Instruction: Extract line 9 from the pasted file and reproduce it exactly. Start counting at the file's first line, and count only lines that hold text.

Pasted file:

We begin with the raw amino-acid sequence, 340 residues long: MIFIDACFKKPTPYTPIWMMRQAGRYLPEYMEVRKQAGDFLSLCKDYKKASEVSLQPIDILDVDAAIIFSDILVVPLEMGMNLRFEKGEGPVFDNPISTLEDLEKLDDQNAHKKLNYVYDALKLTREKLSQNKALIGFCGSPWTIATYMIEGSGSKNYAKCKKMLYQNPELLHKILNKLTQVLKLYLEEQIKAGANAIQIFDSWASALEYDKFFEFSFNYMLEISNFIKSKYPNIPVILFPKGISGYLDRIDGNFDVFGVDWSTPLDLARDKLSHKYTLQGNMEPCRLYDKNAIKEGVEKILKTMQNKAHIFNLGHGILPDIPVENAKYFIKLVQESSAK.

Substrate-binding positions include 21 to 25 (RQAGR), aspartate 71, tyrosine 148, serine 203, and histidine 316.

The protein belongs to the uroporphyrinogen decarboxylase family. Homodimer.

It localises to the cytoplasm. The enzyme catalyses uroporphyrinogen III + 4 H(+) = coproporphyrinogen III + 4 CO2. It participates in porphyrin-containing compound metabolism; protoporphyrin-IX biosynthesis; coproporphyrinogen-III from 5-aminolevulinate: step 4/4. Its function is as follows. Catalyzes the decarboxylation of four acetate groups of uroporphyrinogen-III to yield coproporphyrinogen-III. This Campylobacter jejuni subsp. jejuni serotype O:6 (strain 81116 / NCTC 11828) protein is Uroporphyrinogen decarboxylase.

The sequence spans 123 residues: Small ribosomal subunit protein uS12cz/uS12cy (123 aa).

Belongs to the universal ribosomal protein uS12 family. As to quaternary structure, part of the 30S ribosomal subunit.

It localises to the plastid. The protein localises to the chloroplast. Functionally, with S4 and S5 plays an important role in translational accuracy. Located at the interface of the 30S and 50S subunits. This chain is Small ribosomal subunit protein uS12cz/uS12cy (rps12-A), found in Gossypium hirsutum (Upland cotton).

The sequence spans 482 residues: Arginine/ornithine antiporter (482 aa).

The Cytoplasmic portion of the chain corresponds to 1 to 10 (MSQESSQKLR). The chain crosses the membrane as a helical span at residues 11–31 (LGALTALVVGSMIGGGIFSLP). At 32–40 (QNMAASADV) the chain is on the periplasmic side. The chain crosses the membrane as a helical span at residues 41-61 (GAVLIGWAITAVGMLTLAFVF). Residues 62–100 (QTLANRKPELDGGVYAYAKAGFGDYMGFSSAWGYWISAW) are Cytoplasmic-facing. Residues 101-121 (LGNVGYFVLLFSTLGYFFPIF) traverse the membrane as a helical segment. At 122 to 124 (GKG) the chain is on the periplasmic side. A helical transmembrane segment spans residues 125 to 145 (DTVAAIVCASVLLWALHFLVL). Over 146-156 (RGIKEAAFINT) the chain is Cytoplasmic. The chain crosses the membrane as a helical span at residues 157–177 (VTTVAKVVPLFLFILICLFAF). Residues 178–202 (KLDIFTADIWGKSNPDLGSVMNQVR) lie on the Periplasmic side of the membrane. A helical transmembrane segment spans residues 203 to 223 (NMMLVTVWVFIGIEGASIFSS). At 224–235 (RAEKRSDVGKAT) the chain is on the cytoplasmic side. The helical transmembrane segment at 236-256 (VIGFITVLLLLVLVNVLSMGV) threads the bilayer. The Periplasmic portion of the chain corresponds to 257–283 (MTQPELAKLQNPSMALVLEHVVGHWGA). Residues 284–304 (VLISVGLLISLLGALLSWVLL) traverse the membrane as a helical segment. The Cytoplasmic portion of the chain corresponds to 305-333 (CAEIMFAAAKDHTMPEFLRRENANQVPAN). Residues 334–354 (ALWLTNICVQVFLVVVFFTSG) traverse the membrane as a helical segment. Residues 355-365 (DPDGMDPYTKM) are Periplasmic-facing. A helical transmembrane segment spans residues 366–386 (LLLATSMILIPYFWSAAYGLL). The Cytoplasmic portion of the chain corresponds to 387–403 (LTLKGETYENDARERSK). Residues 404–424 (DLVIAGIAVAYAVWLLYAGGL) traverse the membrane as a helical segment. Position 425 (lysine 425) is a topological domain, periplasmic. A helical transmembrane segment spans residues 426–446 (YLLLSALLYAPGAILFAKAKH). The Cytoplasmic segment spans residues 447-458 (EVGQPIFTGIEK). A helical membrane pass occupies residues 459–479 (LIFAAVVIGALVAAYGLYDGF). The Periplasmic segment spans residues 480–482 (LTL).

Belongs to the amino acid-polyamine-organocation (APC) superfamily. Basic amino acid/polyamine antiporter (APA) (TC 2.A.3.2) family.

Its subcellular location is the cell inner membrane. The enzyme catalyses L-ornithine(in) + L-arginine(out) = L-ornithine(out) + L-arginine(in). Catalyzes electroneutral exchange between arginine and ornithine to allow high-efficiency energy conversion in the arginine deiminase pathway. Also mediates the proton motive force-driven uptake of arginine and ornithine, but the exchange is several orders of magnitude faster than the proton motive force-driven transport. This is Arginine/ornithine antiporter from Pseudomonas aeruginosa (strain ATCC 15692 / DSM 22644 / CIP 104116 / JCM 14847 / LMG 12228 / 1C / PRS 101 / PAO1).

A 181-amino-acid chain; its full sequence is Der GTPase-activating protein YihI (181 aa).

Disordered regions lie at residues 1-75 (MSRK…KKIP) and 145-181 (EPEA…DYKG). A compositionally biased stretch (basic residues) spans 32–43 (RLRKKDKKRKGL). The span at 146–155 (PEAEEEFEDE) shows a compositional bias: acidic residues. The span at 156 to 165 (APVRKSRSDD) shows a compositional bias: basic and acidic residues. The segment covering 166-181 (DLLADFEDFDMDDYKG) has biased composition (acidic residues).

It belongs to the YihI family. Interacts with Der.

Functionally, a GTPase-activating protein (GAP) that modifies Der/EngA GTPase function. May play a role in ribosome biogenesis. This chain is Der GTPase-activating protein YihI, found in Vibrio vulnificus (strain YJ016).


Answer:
The Cytoplasmic portion of the chain corresponds to 1 to 10 (MSQESSQKLR). The chain crosses the membrane as a helical span at residues 11–31 (LGALTALVVGSMIGGGIFSLP). At 32–40 (QNMAASADV) the chain is on the periplasmic side. The chain crosses the membrane as a helical span at residues 41-61 (GAVLIGWAITAVGMLTLAFVF). Residues 62–100 (QTLANRKPELDGGVYAYAKAGFGDYMGFSSAWGYWISAW) are Cytoplasmic-facing. Residues 101-121 (LGNVGYFVLLFSTLGYFFPIF) traverse the membrane as a helical segment. At 122 to 124 (GKG) the chain is on the periplasmic side. A helical transmembrane segment spans residues 125 to 145 (DTVAAIVCASVLLWALHFLVL). Over 146-156 (RGIKEAAFINT) the chain is Cytoplasmic. The chain crosses the membrane as a helical span at residues 157–177 (VTTVAKVVPLFLFILICLFAF). Residues 178–202 (KLDIFTADIWGKSNPDLGSVMNQVR) lie on the Periplasmic side of the membrane. A helical transmembrane segment spans residues 203 to 223 (NMMLVTVWVFIGIEGASIFSS). At 224–235 (RAEKRSDVGKAT) the chain is on the cytoplasmic side. The helical transmembrane segment at 236-256 (VIGFITVLLLLVLVNVLSMGV) threads the bilayer. The Periplasmic portion of the chain corresponds to 257–283 (MTQPELAKLQNPSMALVLEHVVGHWGA). Residues 284–304 (VLISVGLLISLLGALLSWVLL) traverse the membrane as a helical segment. The Cytoplasmic portion of the chain corresponds to 305-333 (CAEIMFAAAKDHTMPEFLRRENANQVPAN). Residues 334–354 (ALWLTNICVQVFLVVVFFTSG) traverse the membrane as a helical segment. Residues 355-365 (DPDGMDPYTKM) are Periplasmic-facing. A helical transmembrane segment spans residues 366–386 (LLLATSMILIPYFWSAAYGLL). The Cytoplasmic portion of the chain corresponds to 387–403 (LTLKGETYENDARERSK). Residues 404–424 (DLVIAGIAVAYAVWLLYAGGL) traverse the membrane as a helical segment. Position 425 (lysine 425) is a topological domain, periplasmic. A helical transmembrane segment spans residues 426–446 (YLLLSALLYAPGAILFAKAKH). The Cytoplasmic segment spans residues 447-458 (EVGQPIFTGIEK). A helical membrane pass occupies residues 459–479 (LIFAAVVIGALVAAYGLYDGF). The Periplasmic segment spans residues 480–482 (LTL).